The noteworthy work of students is far-reaching, extending north to Michigan, where their impact is found with a growing number of Battle of the Fans contests and with a NFHS Learning Center course. The Michigan High School Athletic Association’s (MHSAA) Student Advisory Council (SAC), now in its 10th year, assisted with production of the online “Captains Course” alongside Michigan State University’s Institute for the Study of Youth Sports (ISYS). Throughout the course, 20 past members speak, offering peer-to-peer guidance that’s proved to be beneficial for student leadership campaigns.
MHSAA Director of Brand Management Andy Frushour said the intention of the course is to mold team leaders. He added that the course will help those leaders solve problems in certain situations because, in spite of their earned team distinction, they haven’t necessarily been taught captain responsibilities.
In addition to the “Captains Course,” seven years ago the MHSAA SAC published Captains 101 for prospective or team captains. Currently in the process of producing the second version, Frushour said the original 12,000 manuals were sold in little time to individuals all over the world.
The manual’s second version will also be modeled around the online “Captains Course,” according to Frushour, who said among topics to be mentioned are what it means to be a captain and the four pillars of leadership: motivation, team cohesion, communication and positive peer modeling.
“It’s a lot of work. There’s no doubt about that. But we do these programs for the benefit of the students,” Frushour said. “I think sometimes when we’re here in the state association office and not in a school, we can forget what it’s like to be around students. Hearing their voices and getting that burst of energy from these really great students has really helped me do my job in the past 10 years since we started doing this.”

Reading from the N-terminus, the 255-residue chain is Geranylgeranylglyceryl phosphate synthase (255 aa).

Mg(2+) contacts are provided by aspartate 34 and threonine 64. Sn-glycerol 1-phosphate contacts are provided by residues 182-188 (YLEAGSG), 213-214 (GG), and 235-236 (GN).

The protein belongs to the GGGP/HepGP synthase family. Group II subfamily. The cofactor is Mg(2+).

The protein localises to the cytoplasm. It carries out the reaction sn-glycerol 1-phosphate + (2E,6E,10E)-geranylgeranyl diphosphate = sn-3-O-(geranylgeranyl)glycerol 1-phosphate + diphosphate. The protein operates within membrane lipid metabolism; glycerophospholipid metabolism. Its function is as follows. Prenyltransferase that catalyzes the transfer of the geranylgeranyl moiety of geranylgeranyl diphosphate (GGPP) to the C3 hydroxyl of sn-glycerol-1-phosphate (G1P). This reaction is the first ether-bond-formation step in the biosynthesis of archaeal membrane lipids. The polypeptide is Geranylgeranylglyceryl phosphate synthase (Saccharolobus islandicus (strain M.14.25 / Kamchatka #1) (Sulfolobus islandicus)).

The Illinois High School Association (IHSA) followed suit in 2009, having witnessed transformations for departments at the MHSAA and the Indiana High School Athletic Association (IHSAA).
Like Kansas, IHSA Assistant Executive Director Beth Sauser said its SAC members record PSAs that air during games, in addition to running their own leadership conference.
“We need to stay in touch with what is the student’s perspective,” Sauser said. “Usually coaches, administrators and advisory committees have a voice. But overall, what do the students think? They probably live in their own little bubble, and I think this is something we all do when we’re spread out across the state. A school of 90 isn’t going to have as many activities and programs as a school of 8,000. Does that mean they can’t have them or they can’t co-op? So what services are available and what are they looking for. What do the kids think?”
Sauser said its 21 SAC members range from those attending their largest school of more than 8,000 students all the way down to a school with a student body of about 90. Through their student-run conference, promoting communication, leadership and the “Do What’s Right!” sportsmanship program, the IHSA SAC has been able to aid students by providing feedback on issues they’ve already encountered while in school.
“I think the feedback from the students who have graduated, whether they’ve served one year or three years, is that it’s one of the best experiences to prepare them in life,” Sauser said of the student leadership conference.
An “Around the Nation” poll from the October 2012 High School Today revealed that 17 states were utilizing some type of student advisory council or team. That number has since grown to 21 with New Mexico, New York, Kentucky and Nebraska adopting similar programs after learning of their value to state associations (see Around the Nation map on page 11).
“I don’t think there’s any better ambassadors to spread the mission of a state association than the kids that you serve,” Pappas said. “So at the end of the day, the goal is to get the kids to carry the banner for you a little bit.”
Cody Porter is a graphic arts/communications assistant in the NFHS Publications/Communications Department.